Erik Erikson Biography

Photograph of Psychologist Erik Erikson

Photograph of Psychologist Erik Erikson

Erik Erikson was a prominent psychologist who made numerous contributions to the field of psychology. Erikson is perhaps best known for developing the concept of an Identity Crisis. While practicing and teaching in California, the young Dr. Eric Berne became an analyst of Erikson. While Berne made his greatest achievements after studying with Erikson, the influence of Erikson on Berne and Transactional Analysis should not be underestimated.

Erik Erikson was born in Frankfurt, Germany on June 15, 1902. Erikson’s biological father, who was Danish, had left before Erikson was born. He was adopted by his Jewish stepfather, and took the name Erik Homberger. But because of his blond-and-blue-eyed Nordic look, Erikson was rejected by his Jewish neighbors. At grammar school, on the other hand, he was teased for being Jewish. Feeling not fitting in with either culture, Erikson’s identity crises began at an early age.

As a young adult in Europe, Erikson was both an artist and a teacher in the late 1920’s when he met Anna Freud and began to study child psychoanalyses from her and at the Vienna Psychoanalytic Institute. With the rise of Nazism in the 1930s, Erikson immigrated to the United States in 1933. He obtained a position at the Harvard Medical School, and later on, held positions at institutions including Yale, Berkeley, the Menninger Foundation, the Center for Advanced Study in the Behavioral Sciences at Palo Alto, and the Mount Zion Hospital in San Francisco.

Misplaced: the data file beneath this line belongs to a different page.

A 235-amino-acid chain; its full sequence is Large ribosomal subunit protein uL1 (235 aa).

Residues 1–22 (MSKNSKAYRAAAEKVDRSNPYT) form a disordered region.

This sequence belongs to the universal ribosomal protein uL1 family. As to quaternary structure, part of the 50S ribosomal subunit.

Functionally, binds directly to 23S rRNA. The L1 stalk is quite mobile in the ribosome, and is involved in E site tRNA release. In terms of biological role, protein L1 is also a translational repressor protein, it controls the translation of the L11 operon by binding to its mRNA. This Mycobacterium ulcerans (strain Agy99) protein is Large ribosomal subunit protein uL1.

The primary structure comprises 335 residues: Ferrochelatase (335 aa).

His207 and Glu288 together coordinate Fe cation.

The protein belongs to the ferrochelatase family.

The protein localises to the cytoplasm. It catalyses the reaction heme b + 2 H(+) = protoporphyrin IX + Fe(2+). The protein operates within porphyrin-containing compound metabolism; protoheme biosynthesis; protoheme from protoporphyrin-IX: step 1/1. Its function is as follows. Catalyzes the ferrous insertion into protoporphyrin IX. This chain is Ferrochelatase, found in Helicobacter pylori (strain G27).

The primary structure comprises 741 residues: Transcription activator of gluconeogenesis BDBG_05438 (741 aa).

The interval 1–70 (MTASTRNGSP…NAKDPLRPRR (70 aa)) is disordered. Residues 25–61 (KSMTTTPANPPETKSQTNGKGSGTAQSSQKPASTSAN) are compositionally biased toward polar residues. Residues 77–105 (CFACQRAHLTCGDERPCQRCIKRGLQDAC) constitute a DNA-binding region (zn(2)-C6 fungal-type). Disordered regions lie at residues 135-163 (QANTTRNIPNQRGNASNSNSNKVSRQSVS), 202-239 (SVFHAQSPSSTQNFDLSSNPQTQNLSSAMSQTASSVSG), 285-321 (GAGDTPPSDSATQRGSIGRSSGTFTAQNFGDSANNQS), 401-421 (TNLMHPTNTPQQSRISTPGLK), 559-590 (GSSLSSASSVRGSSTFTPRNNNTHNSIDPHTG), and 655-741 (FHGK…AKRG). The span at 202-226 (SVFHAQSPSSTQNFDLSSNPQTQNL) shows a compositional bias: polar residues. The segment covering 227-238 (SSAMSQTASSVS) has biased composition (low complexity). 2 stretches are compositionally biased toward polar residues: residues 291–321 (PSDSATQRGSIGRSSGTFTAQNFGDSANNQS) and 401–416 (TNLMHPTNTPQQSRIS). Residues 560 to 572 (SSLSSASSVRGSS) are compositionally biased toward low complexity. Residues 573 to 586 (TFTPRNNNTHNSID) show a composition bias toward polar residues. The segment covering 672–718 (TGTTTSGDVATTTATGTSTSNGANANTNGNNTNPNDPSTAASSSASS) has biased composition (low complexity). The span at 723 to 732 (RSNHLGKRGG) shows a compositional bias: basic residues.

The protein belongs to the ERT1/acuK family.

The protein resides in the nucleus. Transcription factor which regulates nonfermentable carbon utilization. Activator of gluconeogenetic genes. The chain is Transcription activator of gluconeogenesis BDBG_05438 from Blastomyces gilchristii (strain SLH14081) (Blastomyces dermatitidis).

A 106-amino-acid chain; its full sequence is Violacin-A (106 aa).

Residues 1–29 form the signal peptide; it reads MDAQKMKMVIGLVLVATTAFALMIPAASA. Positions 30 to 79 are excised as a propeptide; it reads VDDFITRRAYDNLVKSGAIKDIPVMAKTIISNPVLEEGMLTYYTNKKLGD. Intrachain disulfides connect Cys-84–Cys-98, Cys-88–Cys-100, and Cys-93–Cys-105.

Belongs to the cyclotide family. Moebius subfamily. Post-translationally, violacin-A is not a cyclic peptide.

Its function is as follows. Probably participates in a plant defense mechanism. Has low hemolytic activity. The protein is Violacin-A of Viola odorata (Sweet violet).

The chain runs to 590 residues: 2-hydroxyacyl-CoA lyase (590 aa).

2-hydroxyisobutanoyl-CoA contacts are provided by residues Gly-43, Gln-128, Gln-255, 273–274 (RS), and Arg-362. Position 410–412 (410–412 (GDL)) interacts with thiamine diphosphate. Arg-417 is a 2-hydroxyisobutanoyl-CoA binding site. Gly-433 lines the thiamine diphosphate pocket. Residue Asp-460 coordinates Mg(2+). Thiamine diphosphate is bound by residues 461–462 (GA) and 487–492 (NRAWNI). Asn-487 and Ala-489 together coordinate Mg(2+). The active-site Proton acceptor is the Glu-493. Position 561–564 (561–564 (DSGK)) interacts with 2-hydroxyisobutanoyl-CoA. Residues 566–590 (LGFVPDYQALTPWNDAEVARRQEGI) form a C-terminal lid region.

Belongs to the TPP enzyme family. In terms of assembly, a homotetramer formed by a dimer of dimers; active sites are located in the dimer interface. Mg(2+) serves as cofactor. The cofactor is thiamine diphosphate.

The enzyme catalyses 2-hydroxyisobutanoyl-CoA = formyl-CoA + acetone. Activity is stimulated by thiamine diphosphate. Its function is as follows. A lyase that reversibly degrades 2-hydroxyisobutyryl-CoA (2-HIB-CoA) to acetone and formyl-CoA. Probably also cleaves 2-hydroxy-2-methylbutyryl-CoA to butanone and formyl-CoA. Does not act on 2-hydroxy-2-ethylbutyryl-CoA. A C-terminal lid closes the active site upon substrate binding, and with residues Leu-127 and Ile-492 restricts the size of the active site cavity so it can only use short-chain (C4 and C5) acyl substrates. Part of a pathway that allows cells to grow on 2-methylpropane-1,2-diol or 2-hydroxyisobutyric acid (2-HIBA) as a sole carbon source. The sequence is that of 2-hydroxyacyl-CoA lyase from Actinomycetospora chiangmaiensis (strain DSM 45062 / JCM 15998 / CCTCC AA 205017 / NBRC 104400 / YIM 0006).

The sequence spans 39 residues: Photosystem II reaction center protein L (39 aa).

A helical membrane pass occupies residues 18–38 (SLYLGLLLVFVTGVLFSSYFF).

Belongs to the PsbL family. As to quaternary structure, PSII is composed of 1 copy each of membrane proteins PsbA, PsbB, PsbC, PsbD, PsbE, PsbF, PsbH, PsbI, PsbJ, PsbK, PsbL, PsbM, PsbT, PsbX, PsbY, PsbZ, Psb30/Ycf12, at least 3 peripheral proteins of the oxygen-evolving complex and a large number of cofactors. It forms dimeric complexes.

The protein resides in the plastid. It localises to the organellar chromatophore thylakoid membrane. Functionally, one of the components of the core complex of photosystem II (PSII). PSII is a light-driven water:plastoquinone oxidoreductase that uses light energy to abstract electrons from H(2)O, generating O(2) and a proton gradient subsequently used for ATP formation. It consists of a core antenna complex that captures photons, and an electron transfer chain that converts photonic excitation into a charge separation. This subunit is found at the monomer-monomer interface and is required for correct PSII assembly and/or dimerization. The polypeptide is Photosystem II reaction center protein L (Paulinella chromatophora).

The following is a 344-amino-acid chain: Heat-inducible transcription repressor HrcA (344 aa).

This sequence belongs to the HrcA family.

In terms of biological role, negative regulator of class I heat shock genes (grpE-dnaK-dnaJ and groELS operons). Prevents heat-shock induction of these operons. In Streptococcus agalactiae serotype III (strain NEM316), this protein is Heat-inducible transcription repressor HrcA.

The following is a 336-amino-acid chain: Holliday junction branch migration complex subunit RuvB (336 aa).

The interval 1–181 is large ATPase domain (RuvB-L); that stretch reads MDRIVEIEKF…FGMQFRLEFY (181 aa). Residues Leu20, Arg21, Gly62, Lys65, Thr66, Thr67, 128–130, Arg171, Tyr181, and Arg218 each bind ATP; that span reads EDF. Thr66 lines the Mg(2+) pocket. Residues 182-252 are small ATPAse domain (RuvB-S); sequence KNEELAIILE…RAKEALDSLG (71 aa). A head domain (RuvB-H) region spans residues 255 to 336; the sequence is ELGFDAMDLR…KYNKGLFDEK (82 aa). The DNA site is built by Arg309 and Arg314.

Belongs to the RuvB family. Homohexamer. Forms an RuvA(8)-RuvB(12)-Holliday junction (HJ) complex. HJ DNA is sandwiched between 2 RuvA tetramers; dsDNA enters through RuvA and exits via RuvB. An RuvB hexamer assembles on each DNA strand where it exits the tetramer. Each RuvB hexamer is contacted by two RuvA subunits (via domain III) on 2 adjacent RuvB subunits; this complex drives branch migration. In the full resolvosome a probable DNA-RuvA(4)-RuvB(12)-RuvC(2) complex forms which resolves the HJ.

Erikson possessed a special interest in the influence of society and culture on child development. This interest led him to study groups of American Indian children. This research enabled him to correlate personality growth with parental and societal values. Erikson was also concerned with the effects of the rapid social changes in America. He analyzed these changes on many aspects, including the generation gap, racial tensions, juvenile delinquency, changing sexual roles, and the dangers of nuclear war. Erikson is credited for widening the scope of psychoanalytic theory to take greater account of social, cultural, and other environmental factors.

Photo of Erik Erikson

Portrait Photograph of Erik Erikson

According to Erikson’s stages, the onset of the identity crisis is in the teenage years, and only individuals who succeed in resolving the crisis will be ready to face future challenges in life. But the identity crisis may well be recurring, as the changing world demands us to constantly redefine ourselves. Erikson suggested that people experience an identity crisis when they lose “a sense of personal sameness and historical continuity”. Given today’s rapid development in technology, global economy, dynamics in local and world politics, identity crises are expected to be more common now than 30 years ago, when Erikson formed his theory.

Dr. Eric Berne had the distinct privilege to work with Erikson when Erikson was working in the San Francisco area. Berne had recently relocated from Connecticut to California. Even though Berne proposed his theories of Transactional Analysis long after he stopped working with Erikson, the analytical skills that Berne learned through Erikson are evident in this theory. Berne went on to achieve both critical and commercial success with Games People Play.

For a review of Identity: Youth and Crisis from the New York Times, please visit this page.

For a review of Childhood and Society from the New York Times, please visit this page.